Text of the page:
Discourse markers are small words and phrases whose job it is to organise, comment on or in some way frame what we are saying or writing. A common everyday example is the use of well in speech:
– A: So you live in Boston? B: Well, near Boston.
Well here shows that the speaker is aware he/she is changing the direction of the conversation in some way (not giving the expected ‘yes’ answer). In other words, well is a comment on what is being said. Another example is how teachers use words like right and okay to organise what is happening in a classroom:
– Teacher: Right/okay, let’s have a look at exercise 3.
Common markers to organise different stages of talk (as in the teacher example).
– Now, what shall we do next? So, would you like to come to the table now, please?
– Good, I’ll ring you on Thursday, then. Well then, what was it you wanted to talk about?
– Now then, I want you to look at this picture, [said by someone in control of the conversation, e.g. a teacher]
– Fine/Great, let’s leave it at that, then, shall we?
In these mini-dialogues, the markers in bold modify or comment on what is being said.
A: It’s cold, isn’t it? A: What’s her number?
B: Yeah. B: Let me see, I have it here
A: Mind you, it is November, so it’s not surprising. somewhere…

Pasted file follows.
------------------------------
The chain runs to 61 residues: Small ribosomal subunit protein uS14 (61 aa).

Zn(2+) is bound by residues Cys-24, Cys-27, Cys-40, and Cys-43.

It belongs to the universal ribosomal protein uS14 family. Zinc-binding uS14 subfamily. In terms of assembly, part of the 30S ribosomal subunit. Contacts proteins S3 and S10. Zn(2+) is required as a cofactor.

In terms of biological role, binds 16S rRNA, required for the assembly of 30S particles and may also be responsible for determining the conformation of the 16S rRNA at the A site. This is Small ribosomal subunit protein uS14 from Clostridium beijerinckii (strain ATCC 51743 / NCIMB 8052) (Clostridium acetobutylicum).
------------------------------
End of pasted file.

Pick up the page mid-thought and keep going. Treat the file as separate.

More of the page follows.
[an afterthought – however] [a hesitation – gaining time]
A: It’s quite a problem… A: And he said he was go –
B: Listen/Look, why don’t B: Well, that’s typical!
you let me sort it out? A: Hang on / Hold on! Let me
A: Would you? Thanks a lot. tell you what he said!
[introducing a suggestion/point] [preventing an interruption]
Here are some other similar markers.
– I can’t do that. You see, I’m only the secretary, [explaining]
– He was, you know, sort of… just standing there, [hesitation]
Common markers in written English for organising a formal text.
– First / Firstly / First of all, we must consider… } for lists
– Next, it is important to remember that… }
– Finally/Lastly, we should look at… [NB not ‘at last’]
– In summary, we can say that… [summing up the main points]
– In conclusion, I should like to say that… [finishing the text]
Markers for explaining, rephrasing, etc., in speech and writing.
– Memorising words requires reinforcement; in other words / that is to say, you have to study the same words over and over again.
– Some words are hard to say, for example / for instance, ‘crisps’.
– She is, as it were / so to speak, living in a world of her own.
[make what you are saying sound less definite/precise]